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The Battalion

The Student News Site of Texas A&M University - College Station

The Battalion

The Student News Site of Texas A&M University - College Station

The Battalion

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Texas A&M outfielder Jace Laviolette (17) reacts in the dugout after Texas A&M’s game against Tennessee at the NCAA Men’s College World Series finals at Charles Schwab Field in Omaha, Nebraska on Monday, June 24, 2024. (Hannah Harrison/The Battalion)
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Not in Aggieland anymore

Wizard+of+Oz
Photo by Courtesy
Wizard of Oz

While there is no place like home, The Wizard of Oz national tour settles down in Aggieland for two nights bringing the magic and fun of the classic tale to life.
Adapted from the 1939 MGM film, The Wizard of Oz Broadway show touched down at Rudder Auditorium this Tuesday, Feb. 20, for its first performance at Texas A&M. The Wizard of Oz Tour brought the classic story of Dorothy, a country girl played by lead actress Kalie Kiamann, that finds she’s ‘not in Kansas anymore’ and goes on an adventure to meet the Wizard of Oz in order to get home. The show will retake the stage Wednesday, Feb. 21 at 7:30 p.m. for its final performance.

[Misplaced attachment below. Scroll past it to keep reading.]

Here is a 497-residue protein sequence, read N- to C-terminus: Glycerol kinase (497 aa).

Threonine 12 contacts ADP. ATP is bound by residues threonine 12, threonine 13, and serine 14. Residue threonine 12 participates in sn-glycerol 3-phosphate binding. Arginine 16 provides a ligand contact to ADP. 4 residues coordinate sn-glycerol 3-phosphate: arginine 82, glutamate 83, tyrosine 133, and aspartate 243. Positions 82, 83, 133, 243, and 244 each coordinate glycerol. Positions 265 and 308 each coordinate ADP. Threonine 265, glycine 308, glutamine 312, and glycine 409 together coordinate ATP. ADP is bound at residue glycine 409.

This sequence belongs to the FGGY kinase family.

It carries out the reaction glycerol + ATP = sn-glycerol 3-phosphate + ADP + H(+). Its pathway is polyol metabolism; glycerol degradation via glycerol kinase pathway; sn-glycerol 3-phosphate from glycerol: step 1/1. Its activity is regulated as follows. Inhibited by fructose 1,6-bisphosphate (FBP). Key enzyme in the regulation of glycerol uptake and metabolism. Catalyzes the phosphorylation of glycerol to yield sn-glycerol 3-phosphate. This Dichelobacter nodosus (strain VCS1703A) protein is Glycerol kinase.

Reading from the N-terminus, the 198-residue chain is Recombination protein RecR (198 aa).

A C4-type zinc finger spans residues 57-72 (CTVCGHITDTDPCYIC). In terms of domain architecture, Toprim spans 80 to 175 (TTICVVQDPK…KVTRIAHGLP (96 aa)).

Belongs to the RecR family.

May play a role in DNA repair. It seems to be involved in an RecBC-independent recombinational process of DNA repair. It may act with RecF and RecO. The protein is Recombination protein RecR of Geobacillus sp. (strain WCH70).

Focusing his attention on how children see this play, Dean Sobon, the play’s director, said he wanted this show to cater to audience members still young at heart. With this in mind, Sobon utilized special effects, lights and lively dance numbers to make the show a spectacle for young kids.
“This is the Wizard of Oz, so I treated it how a child would perceive this show with the same awe and wonder,” Sobon said. “Anyone who loves the movie will love this show as well.”
Sobon is also known for directing numerous national tours, such as the classic movie musicals Fiddler on the Roof, which depicts the story of a father’s attempt to maintain his Jewish culture, and Seven Brides for Seven Brothers, a witty musical about a farmer who marries a woman to keep himself away from seven unruly brothers.
“For someone who is seeing this show for the first time, there are so many colors and special effects,” Sobon said. “In a live show there are even more dramatic effects that make the show incredible.”
Management junior Brooke Bolton and her sister, College Station resident Hannah Bolton, said they have attended several OPAS performances this year to support the arts at A&M.
“We’ve been to several of these performances and they never fail to impress,” Brooke Bolton said. “The lollipop guild was one part of the show that I remember from watching the show as a kid and getting to see that come alive again was great.”
Murphy, a scruffy white Terrier mix, filled the role as Dorothy’s dog, Toto. Murphy received the longest standing ovation at the conclusion of the night.
“Toto was by far my favorite character, he was always well-behaved and so cute,” Hannah Bolton said. “There were several jokes throughout the show that really gave it an upbeat, fun feel.”
The Wizard of Oz national tour began rehearsals in October and this show marks the cast’s fourth performance.
“The love of [the show] and the love of the art makes these actors stand out,” Sobon said. “Everyone knows it, they love the show and they like working with each other.”

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